Morris Dovey’s Cove Cut Spacing

 
[Cutting a cove]
Cutting this cove in a 2x4 with a 1-inch round nose bit was easy.
 

The lower (black) arc represents the desired cove profile; and the upper (red) arc represents the position of the center of the (hemispherical) cutter. The two circles represent two of the possible positions of the cutter while cutting the arc profile. The shaded area shows the ridge that would remain after cutting.

You can see that if the cutting passes are closer together, the ridge will be less pronounced. What I want to do is to choose the height of the ridge and use that height to determine the spacing between cuts.

With that in mind, let's remove the cutter circles and add our chosen ridge height (the short vertical blue line) to the drawing. At the top of the ridge line, we'll add a circle (blue) with the same radius as the cutter we're going to use.

This is the locus of all points at a distance r (the radius of the cutter) from the top of the ridge.

At the two points where this circular locus intersects the toolpath (red) arc, we have the positions of the center of the cutter when such a ridge is left.

Here I've redrawn that circular locus in grey; and the two cutter circles in red. This shows how we can use the ridge height and the cutter radius to locate two adjacent cutter positions.

What we're interested in is the angular distance between the centers of the two cutter circles; so let's redraw.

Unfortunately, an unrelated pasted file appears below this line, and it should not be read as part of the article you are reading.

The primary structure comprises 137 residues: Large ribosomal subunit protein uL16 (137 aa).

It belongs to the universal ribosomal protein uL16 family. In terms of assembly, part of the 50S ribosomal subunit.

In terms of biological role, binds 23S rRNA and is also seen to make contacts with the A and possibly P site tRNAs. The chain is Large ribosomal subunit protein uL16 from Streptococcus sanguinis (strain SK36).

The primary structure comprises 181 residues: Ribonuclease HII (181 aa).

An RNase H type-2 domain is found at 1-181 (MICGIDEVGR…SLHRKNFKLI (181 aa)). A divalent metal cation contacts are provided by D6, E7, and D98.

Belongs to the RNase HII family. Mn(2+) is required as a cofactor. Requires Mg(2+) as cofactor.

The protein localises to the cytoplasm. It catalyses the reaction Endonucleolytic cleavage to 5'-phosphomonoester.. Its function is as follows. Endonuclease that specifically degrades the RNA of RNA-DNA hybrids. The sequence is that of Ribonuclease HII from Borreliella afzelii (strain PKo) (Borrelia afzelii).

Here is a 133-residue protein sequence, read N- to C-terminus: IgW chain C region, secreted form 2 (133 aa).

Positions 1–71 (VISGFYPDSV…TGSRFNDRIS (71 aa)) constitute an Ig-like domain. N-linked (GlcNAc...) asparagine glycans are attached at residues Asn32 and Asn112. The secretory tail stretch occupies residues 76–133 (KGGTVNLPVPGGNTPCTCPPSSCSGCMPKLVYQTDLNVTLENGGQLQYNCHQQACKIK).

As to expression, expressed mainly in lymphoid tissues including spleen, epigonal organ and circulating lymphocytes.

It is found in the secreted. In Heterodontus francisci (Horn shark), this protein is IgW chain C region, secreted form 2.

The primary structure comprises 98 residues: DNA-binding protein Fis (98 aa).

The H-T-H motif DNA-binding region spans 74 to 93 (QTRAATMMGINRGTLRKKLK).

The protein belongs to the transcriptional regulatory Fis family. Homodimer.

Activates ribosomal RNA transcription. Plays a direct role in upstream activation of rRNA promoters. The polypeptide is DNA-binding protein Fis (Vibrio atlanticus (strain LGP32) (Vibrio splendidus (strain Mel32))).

Let's do some simple algebra. Our variables are:

R = radius of our arc profile
t = radius of the tool position locus
r = radius of the cutter
e = height of the ridge above the ideal profile
A = angle between two adjacent cuts

Let's use Cartesian coordinates and let the origin be at the midpoint of the arc profile.

We know that:

The center of the profile arc and the toolpath locus is at (0,R).

The center of the locus of all points equidistant from the peak of the ridge is at (0,e)

The equation of a circle of radius r with center at (h,k) is:

(x - h)² + (y - k)² = r²

Then the equation of the ridge locus is:
     x² + (y - e)² = r²      [1]

and the equation of the toolpath locus is:
     x² + (y - R)² = t² = (R - r)²      [2]

Subtracting [1] from [2] yields:
     (y - R)² - (y - e)² = (R - r)² - r²      [3]

Which can be expanded and then simplified to:
     y = (2Rr - e²)/(2R - 2e)      [4]

We can substitute this value of y from [4] into [1], expand, and determine that the values for x are:
     x = ± sqrt(r² - (y - e)²)

And so, as expected, we have intersections on both sides of the origin.


If we define a to be one half of the angle A, we can use the right intersection point to determine:

     tan(a) = x/(R - y)

which we can write as:

     a = arctan(x / (R - y))

and to get the entire angle:

     A = 2a = 2arctan(x / (R - y))

Note for new CNC woodworkers:

I normally use the largest round nose or core box router bit (typically 1" diameter) that I have available and set e = 0.001" for my production work. A 1/1000" ridge is, for all practical purposes, undetectable.

Copyright © 2004 Morris R Dovey

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